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 Post subject: Grades of Music?
PostPosted: Tue Feb 03, 2004 11:03 pm 
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My band director told us that he was going to give us "Grade 5" music for our next concert.
What are grades of the music... I'm assuming difficulty, and how are pieces of music scored?

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PostPosted: Tue Feb 03, 2004 11:21 pm 
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From what I remember, the grade levels are 1 through 6, with six being the hardest.


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PostPosted: Wed Feb 04, 2004 10:13 am 
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Band Music grade levels are HIGHLY subjective. Generally, band music is graded 1-5, with an occasional 6. In SCSBOA they sometimes refer to it my letter (ie grade 5 is AA, Grade 4 is A, etc), and not too long ago a system came out called Band Music that Works! that rated music in 1-10, with very specific criteria. It was pretty accurate. It never caught on-music people are nothing if not traditionalists.

The grading is supposed to based on technical factors, ie range of the parts, speed, key, meters, etc. By this grading slow, sustained pieces, which most musicians will tell you are the most difficult of all to do well, are usually down graded.

People (again, generally) consider grade 1 to be elementary level music. Grade 2 is easy junior high (say 7th grade band) and grade 3 is difficult junior HS or easy HS music. Again, thats pretty subjective based on no ones in particulars standard. Grade 3 COULD be pretty hard for some HS's. Grade 4 is considered "standard" high school level. Many high schools would not be able to play grade 4 at superior level, while others would consider it merely sight reading material. Grade 5 is difficult high school level, also played often at colleges. There are some grade 4 pieces considered "landmark" pieces played at colleges too. Again, depends on what college. Grade 6 is considered the toughest of all band music, definately college level, but that doesn't mean great high school bands can't play it. And there ranges within each grade level. Do you consider Erickson's Toccata for Band and the Holst Suite in F the same difficulty? Most grading lists do.

One time I heard 2 bands do the Hindemith Symphony for band (a grade 6 if there ever was one) at the same event. One was flawless. The other had no business even looking at it.

I have seen music lists where a piece some consider grade 5 is listed as a grade 3, or vice-versa. I also believe some publishers downgrade a piece to get more people to buy it, or again, sometimes vice-versa.

For instance, my band is working on "I Am" by Andrew Boysen at this moment. Kjos, the publisher calls it a grade 4. Many state music lists call it a grade 3. Which is it? Well, many of the technical aspects are not grade 4, although I don't know too many grade 3 pieces where the 1st trumpet goes up to high "C" above the staff.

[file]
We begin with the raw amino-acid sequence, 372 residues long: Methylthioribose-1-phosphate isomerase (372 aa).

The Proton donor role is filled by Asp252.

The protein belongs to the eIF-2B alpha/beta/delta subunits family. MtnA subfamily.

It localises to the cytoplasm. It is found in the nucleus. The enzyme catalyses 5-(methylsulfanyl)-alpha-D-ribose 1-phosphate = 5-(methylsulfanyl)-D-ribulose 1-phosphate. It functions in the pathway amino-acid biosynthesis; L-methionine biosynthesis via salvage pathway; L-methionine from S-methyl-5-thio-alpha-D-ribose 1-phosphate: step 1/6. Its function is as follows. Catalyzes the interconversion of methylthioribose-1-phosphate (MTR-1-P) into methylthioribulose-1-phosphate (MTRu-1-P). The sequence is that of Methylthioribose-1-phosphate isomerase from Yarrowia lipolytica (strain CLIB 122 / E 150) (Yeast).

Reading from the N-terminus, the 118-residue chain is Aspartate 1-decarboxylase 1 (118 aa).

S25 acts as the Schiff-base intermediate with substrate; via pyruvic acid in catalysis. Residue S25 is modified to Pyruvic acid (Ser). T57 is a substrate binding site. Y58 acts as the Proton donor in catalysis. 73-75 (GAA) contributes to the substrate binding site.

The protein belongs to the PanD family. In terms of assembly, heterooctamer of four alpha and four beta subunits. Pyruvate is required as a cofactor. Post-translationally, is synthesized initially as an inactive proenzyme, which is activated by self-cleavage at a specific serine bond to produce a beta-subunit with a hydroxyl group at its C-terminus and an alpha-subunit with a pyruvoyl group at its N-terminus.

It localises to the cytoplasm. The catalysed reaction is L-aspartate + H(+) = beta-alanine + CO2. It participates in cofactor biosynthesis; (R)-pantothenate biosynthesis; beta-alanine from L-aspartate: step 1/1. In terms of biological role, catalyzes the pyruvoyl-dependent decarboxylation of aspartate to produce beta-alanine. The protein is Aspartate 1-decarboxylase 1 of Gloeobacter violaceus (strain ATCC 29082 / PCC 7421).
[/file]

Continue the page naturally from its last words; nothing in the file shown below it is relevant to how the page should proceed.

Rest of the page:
I guess the best way to think of it is like when you order steak at a resteraunt. Some call "rare" one thing, another calls it "Medium." And depending on what you like, you could call it "well done." Its not very accurate.

>JCYS


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PostPosted: Wed Feb 11, 2004 8:13 pm 
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We play "A" or 5 in most concerts, but we whip out the AA for Festival. Oh yeah.


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 Post subject: UIL (Texas) Music Lists
PostPosted: Thu Feb 12, 2004 4:40 pm 
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For looking at the various music lists (classifications), I suggest you go to the JW Pepper site at: www.jwpepper.com/catalog/welcome.jsp

You can check out the lists of various states or regions of the country for comparison, clarification or research. SCSBOA does recognize the UIL (Texas) List (classification) for SCSBOA Band & Orchestra Festivals as well as the SCSBOA lists.

A higher rating (class) does not always mean a tune that has more notes, difficult rhythms, difficult key signatures, or extended range of the instruments needed to perform.

Irish Tune From County Derry by Grainger/Rogers has long been classified a class A piece for SCSBOA Festival. Does the piece include rhythms, meters or key signatures that are difficult? Absolutely not... However, the scoring (use of voices), exposure to individual lines/voices and the range of some voices including upper clarinets and 1st horn deem the tune to be of a level of an "A" group to perform well. Also, the use of suspended chords and color tones calls for intonation of the highest level.

Many years of careful evaluation by professional, military, university, college, and school music conductors through out the United States has "placed" most band and orchestra literature into various "classes" for lack of a better term.

Young music teachers with less experience use their state or region music lists as a guide for music selection based on the ability and/or needs of their ensembles. Music lists are looked upon by most as a "guide" for directors and not always the final "end all or be all" for everyone.

Most music teachers choose to play literature of musical worth and of long lasting intrensic value for their students as well as themselves. I know of no music teacher that likes to rehearse poorly written music for weeks or even days on end... it wears on our ears very quickly. (various arrangers/composers come to mind at this time...)

Hope this helps stir some thought and interest...

vore

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PostPosted: Thu Feb 12, 2004 5:22 pm 
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thanks for the link, vore, and for the explanation jcys

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